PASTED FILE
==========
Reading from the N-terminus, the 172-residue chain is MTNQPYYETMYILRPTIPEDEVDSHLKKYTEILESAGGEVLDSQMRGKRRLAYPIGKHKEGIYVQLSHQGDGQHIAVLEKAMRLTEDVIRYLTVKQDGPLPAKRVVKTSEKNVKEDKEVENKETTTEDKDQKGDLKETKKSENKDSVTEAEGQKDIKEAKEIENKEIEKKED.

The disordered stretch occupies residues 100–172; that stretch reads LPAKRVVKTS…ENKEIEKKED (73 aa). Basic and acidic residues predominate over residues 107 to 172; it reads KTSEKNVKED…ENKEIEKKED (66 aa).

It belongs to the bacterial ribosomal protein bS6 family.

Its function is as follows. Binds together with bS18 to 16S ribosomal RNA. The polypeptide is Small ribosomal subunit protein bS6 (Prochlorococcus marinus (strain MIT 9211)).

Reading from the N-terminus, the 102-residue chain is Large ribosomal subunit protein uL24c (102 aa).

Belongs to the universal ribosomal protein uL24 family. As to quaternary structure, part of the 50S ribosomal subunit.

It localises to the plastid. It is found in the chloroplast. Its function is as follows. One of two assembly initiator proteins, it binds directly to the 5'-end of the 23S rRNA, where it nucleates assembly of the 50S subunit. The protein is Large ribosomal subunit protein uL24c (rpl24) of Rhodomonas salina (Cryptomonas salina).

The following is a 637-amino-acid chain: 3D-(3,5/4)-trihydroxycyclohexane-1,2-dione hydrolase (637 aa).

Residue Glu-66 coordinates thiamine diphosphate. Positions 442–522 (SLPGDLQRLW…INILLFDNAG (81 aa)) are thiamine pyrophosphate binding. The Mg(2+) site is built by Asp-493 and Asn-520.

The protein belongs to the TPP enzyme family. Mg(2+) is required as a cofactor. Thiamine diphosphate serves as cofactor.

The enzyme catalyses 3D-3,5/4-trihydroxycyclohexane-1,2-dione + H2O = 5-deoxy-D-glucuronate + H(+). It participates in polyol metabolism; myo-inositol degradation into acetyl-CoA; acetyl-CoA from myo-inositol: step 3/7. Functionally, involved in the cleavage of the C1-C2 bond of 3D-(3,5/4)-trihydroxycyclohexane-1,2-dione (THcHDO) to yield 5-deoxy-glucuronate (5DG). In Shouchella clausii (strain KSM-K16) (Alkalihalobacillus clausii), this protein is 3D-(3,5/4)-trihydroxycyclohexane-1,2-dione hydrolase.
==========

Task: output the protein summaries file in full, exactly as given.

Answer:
Reading from the N-terminus, the 172-residue chain is MTNQPYYETMYILRPTIPEDEVDSHLKKYTEILESAGGEVLDSQMRGKRRLAYPIGKHKEGIYVQLSHQGDGQHIAVLEKAMRLTEDVIRYLTVKQDGPLPAKRVVKTSEKNVKEDKEVENKETTTEDKDQKGDLKETKKSENKDSVTEAEGQKDIKEAKEIENKEIEKKED.

The disordered stretch occupies residues 100–172; that stretch reads LPAKRVVKTS…ENKEIEKKED (73 aa). Basic and acidic residues predominate over residues 107 to 172; it reads KTSEKNVKED…ENKEIEKKED (66 aa).

It belongs to the bacterial ribosomal protein bS6 family.

Its function is as follows. Binds together with bS18 to 16S ribosomal RNA. The polypeptide is Small ribosomal subunit protein bS6 (Prochlorococcus marinus (strain MIT 9211)).

Reading from the N-terminus, the 102-residue chain is Large ribosomal subunit protein uL24c (102 aa).

Belongs to the universal ribosomal protein uL24 family. As to quaternary structure, part of the 50S ribosomal subunit.

It localises to the plastid. It is found in the chloroplast. Its function is as follows. One of two assembly initiator proteins, it binds directly to the 5'-end of the 23S rRNA, where it nucleates assembly of the 50S subunit. The protein is Large ribosomal subunit protein uL24c (rpl24) of Rhodomonas salina (Cryptomonas salina).

The following is a 637-amino-acid chain: 3D-(3,5/4)-trihydroxycyclohexane-1,2-dione hydrolase (637 aa).

Residue Glu-66 coordinates thiamine diphosphate. Positions 442–522 (SLPGDLQRLW…INILLFDNAG (81 aa)) are thiamine pyrophosphate binding. The Mg(2+) site is built by Asp-493 and Asn-520.

The protein belongs to the TPP enzyme family. Mg(2+) is required as a cofactor. Thiamine diphosphate serves as cofactor.

The enzyme catalyses 3D-3,5/4-trihydroxycyclohexane-1,2-dione + H2O = 5-deoxy-D-glucuronate + H(+). It participates in polyol metabolism; myo-inositol degradation into acetyl-CoA; acetyl-CoA from myo-inositol: step 3/7. Functionally, involved in the cleavage of the C1-C2 bond of 3D-(3,5/4)-trihydroxycyclohexane-1,2-dione (THcHDO) to yield 5-deoxy-glucuronate (5DG). In Shouchella clausii (strain KSM-K16) (Alkalihalobacillus clausii), this protein is 3D-(3,5/4)-trihydroxycyclohexane-1,2-dione hydrolase.